In Sachida Nand Pandey v. State of West Bengal, the Supreme Court , relying upon the
Constitutional directives concerning protection of environment observed whenever a problem of
ecology is brought before the court , the court is bound to bear in mind Article 48-A and Article
51-A(g).When the court is called upon to give effect to the Directive Principles and the
Fundamental Duties , the court is not to shrug its shoulder and say that priorities are a matter of
policy and so it is a matter of the policy making authority.11
8 PeggyRodgersKalas,ENVIRONMENTALJUSTICEININDIA,P.106availableat(http://heinonline.org)
(VisitedonOctober25,2015).
9 THECONSTITUTIONOFINDIA,1950
10 Id.3

11 Supranote2

11

Fundamental Rights vis--vis Environment: Part III of the Constitution of India incorporates
fundamental rights which have been made judicially enforceable. An attempt here is being made
to examine this perspective in the context of environmental protection. Our judiciary attempted
to expand the scope and ambit of Article 21, through various cases. Right now everything which
is pertinent to the life covered by Article 21, some cases are as follows:
ENVIRONMENTAL PROTECTION: THE JUDICIAL APPROACH
A judge is not a mimic. The greatness of the Bench lies in its creativity. When a law comes
before a judge, he has to invest it with meaning and content and in the process of
interpretation, he makes the law. It is, therefore, to my mind, essential that a judge must be in
tune with social needs and requirements.... 12
There are numbers of the following judgments which clearly documented the active role of
judiciary in environmental protection these are follows:
DELHI GAS LEAK CASE: In M.C. Mehta v. Union of India, AIR 1987 SC 965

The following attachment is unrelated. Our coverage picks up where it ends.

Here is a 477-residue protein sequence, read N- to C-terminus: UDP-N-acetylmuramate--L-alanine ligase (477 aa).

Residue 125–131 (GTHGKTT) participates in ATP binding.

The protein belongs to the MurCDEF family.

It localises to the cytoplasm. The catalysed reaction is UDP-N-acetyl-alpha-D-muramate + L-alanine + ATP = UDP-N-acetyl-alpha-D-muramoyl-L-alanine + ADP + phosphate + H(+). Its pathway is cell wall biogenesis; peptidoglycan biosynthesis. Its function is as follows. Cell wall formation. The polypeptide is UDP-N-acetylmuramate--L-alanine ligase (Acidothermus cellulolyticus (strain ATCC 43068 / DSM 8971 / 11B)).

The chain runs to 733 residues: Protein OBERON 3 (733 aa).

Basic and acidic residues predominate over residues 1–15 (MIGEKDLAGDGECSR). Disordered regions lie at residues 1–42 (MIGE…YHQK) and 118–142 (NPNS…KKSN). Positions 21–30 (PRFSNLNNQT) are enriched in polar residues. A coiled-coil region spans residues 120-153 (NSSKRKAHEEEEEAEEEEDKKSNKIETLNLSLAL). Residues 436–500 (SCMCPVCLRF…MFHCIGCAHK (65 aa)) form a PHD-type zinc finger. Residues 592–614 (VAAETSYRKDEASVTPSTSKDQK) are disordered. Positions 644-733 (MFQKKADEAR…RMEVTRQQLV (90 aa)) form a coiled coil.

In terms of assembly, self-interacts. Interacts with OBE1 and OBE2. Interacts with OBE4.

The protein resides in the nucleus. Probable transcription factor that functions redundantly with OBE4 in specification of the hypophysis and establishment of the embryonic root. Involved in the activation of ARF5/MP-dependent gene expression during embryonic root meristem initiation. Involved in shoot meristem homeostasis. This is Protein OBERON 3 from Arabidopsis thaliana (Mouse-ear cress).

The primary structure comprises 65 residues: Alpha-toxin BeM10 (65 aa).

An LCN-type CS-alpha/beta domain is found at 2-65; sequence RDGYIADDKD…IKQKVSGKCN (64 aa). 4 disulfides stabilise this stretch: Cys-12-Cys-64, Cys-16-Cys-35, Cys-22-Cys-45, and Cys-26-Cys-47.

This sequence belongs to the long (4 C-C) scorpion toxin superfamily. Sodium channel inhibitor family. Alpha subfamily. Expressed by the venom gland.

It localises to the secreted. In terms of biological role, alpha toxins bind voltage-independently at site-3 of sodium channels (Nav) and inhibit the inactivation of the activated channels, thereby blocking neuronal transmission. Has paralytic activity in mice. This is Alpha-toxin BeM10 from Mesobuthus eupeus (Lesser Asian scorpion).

Popularly known as the Delhi Gas Leak or Oleum Gas Leak Case ,In instant the Supreme Court
laid down two important principles of law: First, the power of the Supreme Court to grant
remedial relief for a proved infringement of a fundamental right (in case if Article 21) includes
the power to award compensation. Thus, the court not only widened the scope of Article 21 by
including in it protection of environment but also included a liability in tort for those harmed
others by pollution. Second, the judgment opened a new frontier in the Indian jurisprudence by
introducing a new no fault liabi lity standard (absolute liability) for industries engaged in
hazardous activities which has brought about radical changes in the liability and compensation
laws in India. The new standard makes hazardous industries absolutely liable from the harm
resulting from its activities.
12 JusticePNBhagwati,'JUDICIARY:HOLDINGTHESCALES',p.49,TheHindu15August(1977).Availableat
www.ancl-radc.org.za/.../Judicial%20Activism%20in%20Africa.pdf( Visited on October 23,
2015).

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RIVER POLLUTION CASE:


M.C.Mehta v. Kamal Nath and Others (1997)1 SCC 388
The case involved encroachment of forest land and an attempt to change the course of the River
Base to facilitate the construction of a motel by a company reportedly having direct links with
the family of Kamal Nath, former Minister of Environment and Forests. The Supreme Court took
notice of a news item regarding the above developments and proceeded to quash the approval
granted by the central government, court gave the order for restitution of the environment and
ecology of the area and to prohibit from discharging untreated effluents into the river. While
directing the company to construct a boundary wall separating the building from the river basin,
the Court made it clear that the river bank and the river basin were to be left open for public use.
The Court pronounced in categorical terms: "The public trust doctrine, as discussed by court in
this judgment is a part of the law of the land."13
M.C. Mehta v. Union of India, 1992 Supp (2) SCC 633 in the (Ganga Pollution Case)
This was perhaps one of the earliest cases where the activities of tanneries were brought to the
attention of the Supreme Court. This case was a public interest litigation presented before a